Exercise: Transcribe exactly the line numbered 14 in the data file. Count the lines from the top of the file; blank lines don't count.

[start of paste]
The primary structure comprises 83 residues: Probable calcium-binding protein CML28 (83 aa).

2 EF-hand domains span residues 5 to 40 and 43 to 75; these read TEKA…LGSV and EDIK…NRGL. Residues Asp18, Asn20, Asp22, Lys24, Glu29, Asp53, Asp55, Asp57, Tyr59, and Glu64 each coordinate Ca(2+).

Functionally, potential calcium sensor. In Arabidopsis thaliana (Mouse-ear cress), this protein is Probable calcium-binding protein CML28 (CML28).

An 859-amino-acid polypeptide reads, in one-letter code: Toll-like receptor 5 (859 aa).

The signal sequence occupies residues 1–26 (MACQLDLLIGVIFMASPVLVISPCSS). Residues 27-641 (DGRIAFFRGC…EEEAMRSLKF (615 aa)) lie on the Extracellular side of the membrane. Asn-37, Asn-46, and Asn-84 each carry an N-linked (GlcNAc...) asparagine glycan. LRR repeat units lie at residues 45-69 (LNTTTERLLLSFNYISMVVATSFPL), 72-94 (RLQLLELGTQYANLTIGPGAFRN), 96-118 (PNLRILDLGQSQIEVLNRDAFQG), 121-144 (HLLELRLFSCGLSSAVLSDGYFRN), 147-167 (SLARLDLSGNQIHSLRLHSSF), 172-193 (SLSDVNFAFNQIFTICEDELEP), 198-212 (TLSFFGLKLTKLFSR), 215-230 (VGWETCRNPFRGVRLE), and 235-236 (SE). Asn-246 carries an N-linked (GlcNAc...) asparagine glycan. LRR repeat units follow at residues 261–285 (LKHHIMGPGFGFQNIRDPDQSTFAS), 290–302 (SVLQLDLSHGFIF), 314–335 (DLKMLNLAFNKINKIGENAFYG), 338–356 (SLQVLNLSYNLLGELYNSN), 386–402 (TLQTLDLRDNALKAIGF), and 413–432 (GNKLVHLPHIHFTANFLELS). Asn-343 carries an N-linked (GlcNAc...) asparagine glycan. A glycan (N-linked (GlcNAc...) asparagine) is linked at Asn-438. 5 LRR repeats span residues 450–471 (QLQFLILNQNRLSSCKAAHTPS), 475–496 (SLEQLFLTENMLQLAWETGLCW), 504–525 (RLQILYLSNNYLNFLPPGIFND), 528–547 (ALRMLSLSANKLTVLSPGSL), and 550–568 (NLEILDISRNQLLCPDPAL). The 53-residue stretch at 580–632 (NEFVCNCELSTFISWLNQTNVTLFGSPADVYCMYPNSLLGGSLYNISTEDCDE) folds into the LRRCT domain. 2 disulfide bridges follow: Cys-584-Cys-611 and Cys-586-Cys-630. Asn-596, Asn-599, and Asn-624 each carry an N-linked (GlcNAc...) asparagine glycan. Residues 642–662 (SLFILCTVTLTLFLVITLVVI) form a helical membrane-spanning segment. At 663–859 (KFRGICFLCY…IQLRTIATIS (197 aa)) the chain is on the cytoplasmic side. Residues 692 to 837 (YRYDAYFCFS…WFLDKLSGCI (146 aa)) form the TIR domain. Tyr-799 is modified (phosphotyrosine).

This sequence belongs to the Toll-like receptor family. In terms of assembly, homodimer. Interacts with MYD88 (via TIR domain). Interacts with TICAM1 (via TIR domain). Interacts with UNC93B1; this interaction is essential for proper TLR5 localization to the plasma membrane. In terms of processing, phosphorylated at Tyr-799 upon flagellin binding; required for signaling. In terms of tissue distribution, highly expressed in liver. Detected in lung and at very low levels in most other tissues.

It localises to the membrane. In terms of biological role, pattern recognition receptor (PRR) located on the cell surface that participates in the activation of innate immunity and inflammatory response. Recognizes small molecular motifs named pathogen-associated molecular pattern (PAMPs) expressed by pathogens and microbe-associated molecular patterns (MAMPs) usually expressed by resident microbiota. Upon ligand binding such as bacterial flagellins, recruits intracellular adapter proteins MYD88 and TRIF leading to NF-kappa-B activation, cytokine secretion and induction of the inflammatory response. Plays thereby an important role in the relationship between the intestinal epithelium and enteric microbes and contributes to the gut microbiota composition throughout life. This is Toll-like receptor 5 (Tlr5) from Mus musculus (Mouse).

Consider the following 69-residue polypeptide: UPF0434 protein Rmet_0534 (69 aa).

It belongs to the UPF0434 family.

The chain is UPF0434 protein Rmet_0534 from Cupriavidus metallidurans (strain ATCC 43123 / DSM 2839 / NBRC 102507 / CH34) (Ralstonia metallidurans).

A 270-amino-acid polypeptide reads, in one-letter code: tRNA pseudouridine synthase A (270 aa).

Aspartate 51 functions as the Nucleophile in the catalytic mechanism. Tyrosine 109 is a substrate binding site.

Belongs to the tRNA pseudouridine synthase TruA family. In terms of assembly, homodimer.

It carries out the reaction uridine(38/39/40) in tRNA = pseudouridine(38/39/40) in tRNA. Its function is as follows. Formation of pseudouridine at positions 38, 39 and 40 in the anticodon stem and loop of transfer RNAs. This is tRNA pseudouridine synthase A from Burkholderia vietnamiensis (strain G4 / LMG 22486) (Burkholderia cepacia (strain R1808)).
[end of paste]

It carries out the reaction uridine(38/39/40) in tRNA = pseudouridine(38/39/40) in tRNA. Its function is as follows. Formation of pseudouridine at positions 38, 39 and 40 in the anticodon stem and loop of transfer RNAs. This is tRNA pseudouridine synthase A from Burkholderia vietnamiensis (strain G4 / LMG 22486) (Burkholderia cepacia (strain R1808)).